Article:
Mucus: The Unsung Hero of Digestive Health?

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You are walking your dog on a normal potty break, and when you go to pick up the poop, you see her poop is covered in mucus – a slimy, gooey coating. What is this? Why is it on there? She seems normal and healthy otherwise – is everything OK in there?

ALT: If you’re reading this article, chances are you’ve seen a slimy coated poop from your dog and are wondering – what is that coating and why is it there? of the four C’s: Consistency, Coating, Contents, and Color.

Mucus In Dog Poop

When thinking about the various by-products of digestion: vomit, urine and poop are among the first to pop to our minds. Mucus, while not as well-known or understood, couldn’t be more important. Mucus in dog poop helps protect our dogs’ digestive systems from germs and other intruders.

Intestinal mucus serves so many important functions:

  • It protects our dogs from infection.
  • Mucus regulates immune response.
  • It protects the delicate intestinal lining from harsh stomach acids as the digested food travels through the gut.
  • and more
Graphic of important functions of intestinal mucus

Mucus layer (yellow) protects the intestinal finger-like villi to regulate exposure to nutrients and minimize pathogen invasion.

In this article, we will discuss the role of mucus – how it works, why it’s important, and when to be concerned.

What is Mucus?

Digestive mucus is a secretion comprising over 98% water. Mucus lives in the stomach and intestines, as well as other more obvious places like noses and mouths! Mucus resembles a clear, shiny goop, slime, or coating. Sometimes, mucus can make its way out of the GI tract during a bowel movement. When it does, it can look clear, opaque, or chunky. It can resemble a uniform coating on the entire stool surface, or cover only a section of the stool – a dog poop jelly substance, or yellow mucus could also be present. It may or may not be dog poop like jelly with blood.

Mucus in the Small Intestine:

Mucus serves as a single layer coating that protects the lining and acts as a gatekeeper – letting nutrients in and keeping germs out.

Mucus in the Stomach and Large Intestine:

In each of these organs, mucus comprises two layers – for the large intestine, the inner layer separates bacteria from the large intestinal lining, and the outer layer is home to the microbiota that reside there.

Mucus in the Intestines:

Mucus here can detach from the GI tract – this explains the slippery coating that sometimes accompanies your dog’s poop.

Mucus in a dog’s digestive system is especially important, for two key reasons:

  1. A dog’s digestive tract operates on a 9-hour schedule compared to our human schedule of 24-hours. Why is this important? The mucus lining must be in tip-top shape to ensure that healthy nutrients can absorbed, while the germs and nasties get filtered out as waste as mucus in dog poop.
  2. A dog’s stomach acidity can reach as low as pH 1.5 – the same as battery acid (a human’s stomach acid is around pH 3.0). With this acidity, mucus’ role in protecting the delicate small intestine lining is even more critical.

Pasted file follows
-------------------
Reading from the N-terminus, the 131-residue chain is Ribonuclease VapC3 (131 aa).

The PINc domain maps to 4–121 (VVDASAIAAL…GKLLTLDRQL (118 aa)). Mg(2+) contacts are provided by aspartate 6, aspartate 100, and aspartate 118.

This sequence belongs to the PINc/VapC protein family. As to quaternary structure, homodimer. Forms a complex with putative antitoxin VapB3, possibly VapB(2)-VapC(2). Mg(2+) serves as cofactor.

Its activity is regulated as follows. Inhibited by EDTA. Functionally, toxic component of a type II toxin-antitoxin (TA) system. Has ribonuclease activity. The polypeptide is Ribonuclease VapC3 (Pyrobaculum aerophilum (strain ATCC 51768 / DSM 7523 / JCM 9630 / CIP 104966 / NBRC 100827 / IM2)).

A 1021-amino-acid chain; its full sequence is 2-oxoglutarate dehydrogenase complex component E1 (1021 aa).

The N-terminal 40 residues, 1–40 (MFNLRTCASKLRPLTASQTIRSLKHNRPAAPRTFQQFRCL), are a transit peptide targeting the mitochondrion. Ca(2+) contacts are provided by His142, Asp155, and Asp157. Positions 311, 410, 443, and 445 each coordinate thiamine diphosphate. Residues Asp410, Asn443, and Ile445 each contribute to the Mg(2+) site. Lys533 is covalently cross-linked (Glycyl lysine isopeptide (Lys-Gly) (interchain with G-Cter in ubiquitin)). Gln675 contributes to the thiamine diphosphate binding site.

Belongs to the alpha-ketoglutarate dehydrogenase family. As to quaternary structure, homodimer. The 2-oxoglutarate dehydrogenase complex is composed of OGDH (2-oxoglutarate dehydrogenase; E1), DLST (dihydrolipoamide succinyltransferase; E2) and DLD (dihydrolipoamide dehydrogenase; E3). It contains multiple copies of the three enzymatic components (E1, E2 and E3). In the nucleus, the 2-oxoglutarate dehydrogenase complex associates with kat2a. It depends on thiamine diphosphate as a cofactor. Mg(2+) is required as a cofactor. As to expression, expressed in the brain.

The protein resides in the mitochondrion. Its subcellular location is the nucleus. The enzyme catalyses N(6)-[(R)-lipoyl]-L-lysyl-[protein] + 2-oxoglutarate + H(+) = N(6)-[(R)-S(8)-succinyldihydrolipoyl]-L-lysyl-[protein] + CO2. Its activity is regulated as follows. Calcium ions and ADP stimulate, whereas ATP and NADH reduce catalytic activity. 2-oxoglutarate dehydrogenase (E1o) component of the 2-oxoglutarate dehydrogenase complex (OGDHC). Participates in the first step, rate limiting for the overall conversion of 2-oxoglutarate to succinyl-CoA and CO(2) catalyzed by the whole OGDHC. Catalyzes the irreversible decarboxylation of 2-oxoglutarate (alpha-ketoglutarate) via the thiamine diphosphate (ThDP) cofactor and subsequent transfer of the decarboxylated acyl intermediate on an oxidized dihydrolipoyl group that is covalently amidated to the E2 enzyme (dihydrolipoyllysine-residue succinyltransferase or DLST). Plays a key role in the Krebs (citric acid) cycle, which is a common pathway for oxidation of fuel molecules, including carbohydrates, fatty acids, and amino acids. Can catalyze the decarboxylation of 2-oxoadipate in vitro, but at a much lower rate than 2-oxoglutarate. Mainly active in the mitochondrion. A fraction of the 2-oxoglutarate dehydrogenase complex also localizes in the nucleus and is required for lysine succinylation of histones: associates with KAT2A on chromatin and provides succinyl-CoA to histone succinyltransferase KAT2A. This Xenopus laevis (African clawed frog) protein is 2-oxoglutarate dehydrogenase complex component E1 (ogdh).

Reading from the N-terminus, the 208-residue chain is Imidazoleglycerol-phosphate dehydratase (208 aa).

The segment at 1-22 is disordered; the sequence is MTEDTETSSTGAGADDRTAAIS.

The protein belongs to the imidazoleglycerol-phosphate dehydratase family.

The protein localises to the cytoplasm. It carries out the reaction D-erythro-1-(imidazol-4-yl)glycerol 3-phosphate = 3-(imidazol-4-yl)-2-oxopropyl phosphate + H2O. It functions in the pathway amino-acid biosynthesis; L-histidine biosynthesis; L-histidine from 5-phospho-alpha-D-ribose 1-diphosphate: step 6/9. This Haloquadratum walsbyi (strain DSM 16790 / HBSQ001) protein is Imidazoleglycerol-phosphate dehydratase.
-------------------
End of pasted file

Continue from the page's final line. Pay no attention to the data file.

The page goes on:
Why is Mucus Important?

One way to think of mucus, is as your dog’s personal translator between the outside world and its internal environment. Mucus decides what can contact the lining of the digestive tract, and what will get “trapped and eliminated” as mucus in dog poop.

When you see a mucus-coated stool, it could be a signal that the body has identified an irritant or a germ, and is trying to flush it from the body. This may happen very early in an infection, or with a diet change. In this case, the body detaches its mucus layer to get eliminated as waste. This is an example of the body’s first immune response kicking into gear.

Is Mucus in Stool a Cause for Concern?

Good news – not all mucus-coated stool is a cause for a veterinarian appointment. Usually, one or two bowel movements of coated, otherwise healthy-looking poop is a sign that the mucus has done its job. Mucus that accompanies stools over several days, or stool that is very loose or very hard may be a signal that something else could be awry. Consider consulting a veterinarian, and be sure to take a photo if possible.

Luckily, mucus does its job well 99.99% of the time – ensuring our dogs stay safe, healthy and protected. Unfortunately, sometimes mucus can let us down and germs can sneak through. When this happens, dogs can experience diarrhea, discomfort, bloating, and more.

While mucus is a super smart substance, some pathogens can outsmart mucus. For example, E.coli can live beneath the inner mucus layer, protecting it from clearance and elimination. These sneaky pathogens break through the mucus barrier by cutting their way through the mucus, and nestling into the small intestine. This is why bacterial pathogens can be so troublesome – dogs have a hard time battling and flushing these types.

Mucus – the Ultimate Bodyguard

Dogs have the shortest digestive tract of most mammals, averaging 6-8 hours. If your dog eats fresh food, like carrots, greens or peas, these harder to digest foods may come out in your dog’s poop if they’re not digested in time. Puree vegetables or legumes before feeding to help your dog’s digestive system.

In summary, Mucus is the intestine’s ultimate bodyguard. It allows for absorption of essential nutrients, vitamins and minerals, while defending against potential invaders. Also, mucus is providing a happy home to the microflora (the good bacteria) that aid digestion.

Because of the fleeting properties of this super-substance, it is quite challenging for scientists to study mucus. There is still a lot to learn when it comes to mucus in dog poop. The good news here is that it is not typically a cause for concern, unless it is accompanied by other symptoms, like diarrhea or blood.

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